Fr. Jolly’s Homily for Sunday, November 25, 2018

Christ the King-34th Sunday-B

According to the secular calendar, the year begins by January and ends by December. But according to the Liturgical year, the year ends by November. This Sunday, at the end of Church’s liturgical year, the readings describe what happens at the end of the world. At the end of the world, Christ Jesus will be victorious and he will be enthroned as the king of the universe in all his glory. That’s why today we celebrate the feast of Christ the King!

The Biblical foundation of this fest: A) Old Testament texts: The title “Christ the King” has its roots both in Scripture and in the whole theology of the Kingdom of God. In most of the messianic prophecies given in the Old Testament books of Samuel, Isaiah, Jeremiah and Daniel, Christ the Messiah is represented as a king. B) New Testament texts: a) During the Annunciation, recorded in Lk 123-33, Behold, you will conceive in your womb and bear a son, and you shall name him Jesus. He will be great and will be called Son of the Most High,* and the Lord God will give him the throne of David his father, and he will rule over the house of Jacob forever, and of his kingdom there will be no end.” “The Magi from the Far East came to Jerusalem and asked the question: (Mt. 2:2) “Where is the baby born to be the king of the Jews? We saw his star… and we have come to worship him.” In fact, the Kingdom of God is the center of Jesus’ teaching and the phrase “kingdom of God” occurs in the Gospels 122 times, of which 90 instances are uses by Jesus. b) c) During the royal reception given to Jesus on Palm Sunday, the Jews shouted: (Lk.19: 38) They proclaimed: “Blessed is the king who comes in the name of the Lord. Peace in heaven and glory in the highest.” d) During the trial of Jesus described in today’s Gospel, Pilate asked the question: (Jn.18: 33): “Are you the king of the Jews?” Jesus replied: “You say that I am a king. I was born and came into this world for this one purpose, to bear witness to the Truth.” e) The signboard hung over Jesus’ head on the cross read: Iesus Nazarenus Rex Iudaeorum‘ meaning ‘Jesus of Nazareth, King of the Jews’. f) Before his ascension into heaven, Jesus declared: (Mt. 28:18): “I have been given all authority in heaven and on earth.” g) Finally, in Matthew 25:31, we read that Christ the King will come in glory to judge the living and the dead on the day of the Last Judgment.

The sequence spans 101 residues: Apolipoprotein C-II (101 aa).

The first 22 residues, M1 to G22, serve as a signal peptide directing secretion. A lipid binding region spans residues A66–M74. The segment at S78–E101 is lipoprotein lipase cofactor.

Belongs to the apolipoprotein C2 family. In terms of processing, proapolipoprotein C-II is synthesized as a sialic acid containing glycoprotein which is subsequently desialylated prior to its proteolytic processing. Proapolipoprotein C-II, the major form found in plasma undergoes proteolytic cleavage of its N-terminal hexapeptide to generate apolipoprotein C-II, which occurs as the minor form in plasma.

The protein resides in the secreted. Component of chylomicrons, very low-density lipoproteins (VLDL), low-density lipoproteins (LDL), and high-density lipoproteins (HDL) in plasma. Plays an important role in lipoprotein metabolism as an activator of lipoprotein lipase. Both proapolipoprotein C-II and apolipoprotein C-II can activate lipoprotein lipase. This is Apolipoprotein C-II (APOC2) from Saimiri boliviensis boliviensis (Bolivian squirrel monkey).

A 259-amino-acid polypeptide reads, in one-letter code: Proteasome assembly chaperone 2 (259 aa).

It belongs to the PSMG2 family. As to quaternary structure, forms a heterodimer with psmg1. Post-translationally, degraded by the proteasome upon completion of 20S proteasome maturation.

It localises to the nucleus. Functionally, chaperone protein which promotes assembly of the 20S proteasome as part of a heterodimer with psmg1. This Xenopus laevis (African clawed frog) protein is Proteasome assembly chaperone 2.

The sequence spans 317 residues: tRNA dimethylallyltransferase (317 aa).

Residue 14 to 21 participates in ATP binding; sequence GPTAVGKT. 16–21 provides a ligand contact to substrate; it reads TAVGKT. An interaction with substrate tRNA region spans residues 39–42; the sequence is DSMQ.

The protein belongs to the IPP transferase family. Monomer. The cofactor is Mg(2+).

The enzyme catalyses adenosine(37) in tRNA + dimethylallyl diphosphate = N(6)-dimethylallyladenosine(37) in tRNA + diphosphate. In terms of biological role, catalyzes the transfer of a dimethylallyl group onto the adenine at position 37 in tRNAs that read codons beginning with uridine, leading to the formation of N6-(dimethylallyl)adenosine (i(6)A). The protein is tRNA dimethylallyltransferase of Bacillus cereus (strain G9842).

The Feast of Christ the King, is a very new feast added to the church calendar. It was added by Pope Pius XI in 1925. He created this feast as a reaction against the predominant attitudes of his day – a way to refute the growing threats of communism and secularism. Two “isms” that sought to make man, not God, the most powerful force in the world. Within a few years, of course, the world would have another “ism” to confront, totalitarianism – making this feast even more significant. Lately this feat is even more relevant with the arrival of more “isms” like materialism, relativism, modernism, sexism and terrorism.    And it stands before us as a challenge. This feast is asking the fundamental question “Who – or WHAT — really rules our lives, our families, community and society? That’s a question we could spend all of our lives asking ourselves, and praying over. This kingdom that Jesus speaks about doesn’t have a palace or a court. It isn’t a place of royal fanfare. It isn’t even found on a map. It is a kingdom that dwells within the human heart, a kingdom of truth and life, a kingdom of holiness and grace, a kingdom of justice, love and peace. Jesus asked Pilate do you ask this on your own or did others tell you about me?” (v 34). God’s kingdom does not use intimidation or compulsion, it is not imposed.”  Rev 3:20 says “Behold, I stand at the door and knock. If anyone hears my voice and opens the door, [then] I will enter his house and dine with him, and he with me. Jesus is the most wonderful gentleman! He never intrudes into our privacy. He always respect our freedom. He will never take over unless you invite him. That’s why St. Thomas Aquinas said “He who created you without your permission, cannot save you without yourpermission. On this feast of Christ the King let’s evaluate our commitment to Christ the King! Let us remember the truth that he is not our King if we do not listen to him, love him, serve him, and follow him. We belong to his Kingdom only when we try to walk with him, when we try to live our lives fully in the spirit of the Gospel, and when that Gospel spirit penetrates every facet of our living. If Christ is really King of my life, he must be King of every part of my life, and I must let him reign in all parts of my life. We become Christ the King’s subjects when we sincerely respond to his loving invitation: let’s give control of our life to Christ the King prayingThy kingdom come, Thy will be done on earth as it is in heaven.”

Christ the King has two crowns. First the crown of thorns and then the crown of glory. We need to remember the crown of glory comes only when we are willing to wear the crown of thorns! Glory is the result of suffering and being faithful to God!